Right there, I had 5 completed digital pieces. I had also worked out my basic process. They could have been simple lined art that I coloured in photoshop and I probably would have still got over 90, but that's not the point: The point is I loved to create those images, and anything less than awesome (compared to my previous work) would have disappointed me.
Every excuse to illustrate something in ANY class, I took it. We had to write some skateboard ads for our copywriting class. I illustrated them both in a new type of style that I hadn't used yet. I completed an image in the style that I was writing about in an art history final project. The point is: if you're really stoked about illustration (and still in school) work it into everything possible, and have fun with it.
These days finished images come a lot easier and quicker to me, but even so there needs to be some sort of idea: I can't just sit down and think "Hey, what am I going to spend a lot of time on illustrating?" It has to come to me by other means. I saw some of Alex Ross' images and wondered "Hey, what would happen if I tried to make other subjects as 'serious' as he makes heroes?"
Draw what interests you. Draw something you know will be fun, but challenge yourself. Try new bold colours or a new perspective or something really intricate. That's how you evolve, by being new.
Anyways long post is long. I don't claim for my journey to be a 'blueprint' for anyone else (I'm not working so that should be enough to dissuade emulation) but check out my sketchbook in my sig if your interested. It starts as I was going into second year graphic design. Some of the exercises I did might help you think up some for yourself.
Thank you very much everyone, your feedback and advice were super helpful to me - I feel much better!! I'll be checking out the Activities of the Week and the Art Registry regularly, and will definitely be making it a point to draw more and get more involved with this site as it is such a great resource. Jason, thank you for sharing your experience (yeah it's totally a similar situation!) - it's nice to know I'm not the only one who's had to go through something like this. I will check out your sketchbook for sure, probably start one up myself sometime soon...
In my opinion, a good skeleton for a concept art portfolio or rather a good example is the book Skillful Huntsman. There obviously is much more to actually getting the skills to get one put together. If you just just want an idea of what to shoot for in terms of quality, format, and design process, then that book is great. Theres another very similar book by the same people too In the Future though i've always liked skillful huntsman better.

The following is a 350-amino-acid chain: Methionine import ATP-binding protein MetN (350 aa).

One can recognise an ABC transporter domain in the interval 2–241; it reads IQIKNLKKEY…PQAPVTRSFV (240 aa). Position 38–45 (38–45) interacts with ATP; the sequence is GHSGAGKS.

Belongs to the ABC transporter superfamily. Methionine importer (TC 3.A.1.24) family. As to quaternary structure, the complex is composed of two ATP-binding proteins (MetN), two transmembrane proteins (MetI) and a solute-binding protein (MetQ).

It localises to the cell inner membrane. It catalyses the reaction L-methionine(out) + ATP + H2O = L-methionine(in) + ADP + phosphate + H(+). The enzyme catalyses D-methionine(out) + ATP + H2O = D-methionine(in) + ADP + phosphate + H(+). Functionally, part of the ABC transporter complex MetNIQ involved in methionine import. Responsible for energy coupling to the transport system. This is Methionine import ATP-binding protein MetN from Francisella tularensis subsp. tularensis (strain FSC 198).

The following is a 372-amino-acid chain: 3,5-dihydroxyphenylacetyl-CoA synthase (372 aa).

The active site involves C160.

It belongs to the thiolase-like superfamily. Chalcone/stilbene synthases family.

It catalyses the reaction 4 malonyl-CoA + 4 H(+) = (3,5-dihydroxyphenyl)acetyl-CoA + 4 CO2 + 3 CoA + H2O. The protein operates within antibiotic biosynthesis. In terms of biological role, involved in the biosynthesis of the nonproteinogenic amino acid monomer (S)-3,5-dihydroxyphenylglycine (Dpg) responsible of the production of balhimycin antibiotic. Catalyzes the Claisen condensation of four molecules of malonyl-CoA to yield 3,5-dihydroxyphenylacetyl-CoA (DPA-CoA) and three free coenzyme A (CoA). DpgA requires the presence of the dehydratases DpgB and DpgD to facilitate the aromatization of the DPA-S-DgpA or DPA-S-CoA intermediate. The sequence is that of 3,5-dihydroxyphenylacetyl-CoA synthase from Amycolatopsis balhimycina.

also, to add to Jason Rainville's story, i wasn't a graphic designer but almost went into graphic design as well. I was literally calling the school, had my loan approved, and was enrolling in the graphic design degree when they said "wait, have you read about the other programs our school offers?" and i told them no i hadn't, but knew i wanted graphic design because i wanted an art job with steady pay. I didn't even know the game industry or concept art field existed until they mentioned a game design/art degree their school also offered, so i obviously ended up going with that. So i could almost be considered another graphic design transferee. I wonder how many more are out there...
By the way, Jason, thats a great post and a good story. Its almost like art found you.
Last edited by ArtZealot; March 18th, 2009 at 06:27 PM.
"I must not fear. Fear is the mind-killer. Fear is the little-death that brings total obliteration. I will face my fear. I will permit it to pass over me and through me. And when it has gone past I will turn the inner eye to see its path. Where the fear has gone there will be nothing. Only I will remain."
--- Frank Herbert, Dune - Bene Gesserit Litany Against Fear
Check out my Sketchbook! Critique and Criticism welcomed.
or my Deviantart!
· or check out my: Blog
Thanks ArtZealot for those references... I think I'll pick those up this week.
Here is some videos for making your portfolio by Feng Zhu, this is not the only way to make one, but for someone who has no idea (like me) its a great start!
That's the first one, there are like 6 there to prep you well and what to include and what not to include in his experience. Hope this helps because I was searching and now I shall create a sketchbook here! because we have to start somewhere right?
draw what you love and do it the best you can. Then you decide if it's worthy and reflect your skills well in your portfolio.
Character design positions in the industry are rare, and are usually reserved for those who already have experience.
Furthermore, you're unlikely to get a concept artist job with a portfolio of only characters. Why? Because in any production, character assets are in the minority (also another reason for this position being rare).
There's far more demand for prop, industrial and environment designs, and a demand for people who can do more than one.
EDIT: Replying in a necro'd thread. FUUUUUUUUUUUUUUUUUUUUUUUUUUUUUUU
Its a nice thread!
Almost what I was also looking for(same condition; graphics design to concept art), thanks to all of you for sharing your experiences and thoughts.
I totally agree with HunterKiller.
What do you guys think of making mock portfolios at the end of the month? Taking what you've learned and applying it to like 5 - 7 finished pieces. Then examining them, finding the weaknesses and cracking down on them the following month. Repeat.